NOTICE: WEBINAR HAS BEEN MOVED TO WEDNESDAY EVENING. I AM UNDER THE WEATHER.

3-tenetsofart

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The Three Tenets of (Commercial) Art
(Keynote: PDF DOWNLOAD)

A quick review:

1. We “Make” not “Take” the photograph.
Taking the photograph means something entirely different than what we do when we make decisions on lens choice, POV, light, angles and even that single moment in time when we click the shutter release. We MAKE photographs.

Sometimes we grab the camera and make a snap and it is absolutely stunning… fine. I would say that is the result of KNOWING how the camera works, being aware of what is transpiring around you, being visually literate and astute as well as being in the right place to be ‘lucky’… if it was indeed luck.

By making a photograph, we create something that is more than what was presented. It is not a simple record of what was happening, it is something we have framed, and presented with all of the tools at our disposal – that were necessary.

And occasionally, those images may look totally un-refined… but they aren’t. They are the end result of a thousand choices made by the photographer.

Watch this webinar from last year.

2. We solve problems.
Visually we make solutions to other peoples challenges. We “illustrate” a text or article or story. We create images that compel people to believe a certain way, or to purchase an item based on the elegance of the photograph. We make images that “work” as opposed to simply being.

Whether it is an art director or a photo editor or a designer or a creative director, the needs are the same. Solve this problem. Get a photograph that ___________________ (does something). Help the client sell the idea, the product, the service, the point of view… whatever the assignment is – that is what we do.

3. Make it Personal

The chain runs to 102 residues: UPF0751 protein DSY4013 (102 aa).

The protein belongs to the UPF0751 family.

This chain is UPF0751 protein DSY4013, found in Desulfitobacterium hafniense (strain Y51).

Yeah, it’s that “Vision Thing”… and it will always be so.

How you make the choices you make, choose the tools you choose, and present the images you do is all part of your vision. It doesn’t have to be unique to the world – it has to be unique to you.

I would love to have people look at your work and say, “oh yeah, that’s (insert your name here)’s work. I would recognize it anywhere.”

Look – many other photographers may be doing something similar. There are very few totally unique anything out there, but establishing a vision makes YOUR work – your work presented your way with your POV and your conceits and your personality.

A vision statement is what we are going to be looking for here.

This is the vision statement part of your Project 52.
– A vision statement is not an “elevator pitch”.
– A vision statement is not a marketing message.
– A vision statement is not a ‘tagline’.
– A vision statement is not necessarily shared with the world.
– This vision statement is about you. Right now.
– It is about your vision of the world, and how your photography fits into it.

Your Assignment is to do your Vision Statement and illustrate it with a photograph.

Use these questions to guide your thoughts.

– Pull the 5 images that you love the most. NOT the ones that got the most comments on Flickr or other Hipstamatic, the ones YOU seriously love the most.

– What do they all have in common… write it down.

– What is different about each of them… write it down.

– How would you describe those images to someone who couldn’t see them.

– Do the images that mean the most to you reflect something you are personally interested in? No right or wrong answer, just think about the relationship between you as a person, and you as an artist.

– If you had an opportunity to do any kind of photography, and be paid well for it, what would it be?

– What do you think about when you think about photography? (Gear? Shooting? Experience? The Image? Recognition?) – again, there is no right or wrong answer.

– When people describe your photography, what terms do they use? What terms would you want them to use to describe your work?

– List three photographers who you would love to shoot like. Not as a copy, but as an influence/mentor.
(For instance me, they would be:
Chris Crisman
Jake Stangle
David Harry Stewart

They change all the time, but currently I am loving the work from these three)

Now take all that into account and see what makes sense to you, what makes you happy, what influences you and what all of those things have in common.

This will give you something to focus on while you are working on your vision statement.

Referenced Garry Winogrand.

Here are two posts that have a few examples of my earlier work. I think you can see that I have stayed pretty close to my vision for several decades. I am in the process of refining it, but not throwing it under the bus.
In Praise of Natural Light
Just a Camera and a Subject

IMAGE DUE DATE: Monday, May 19

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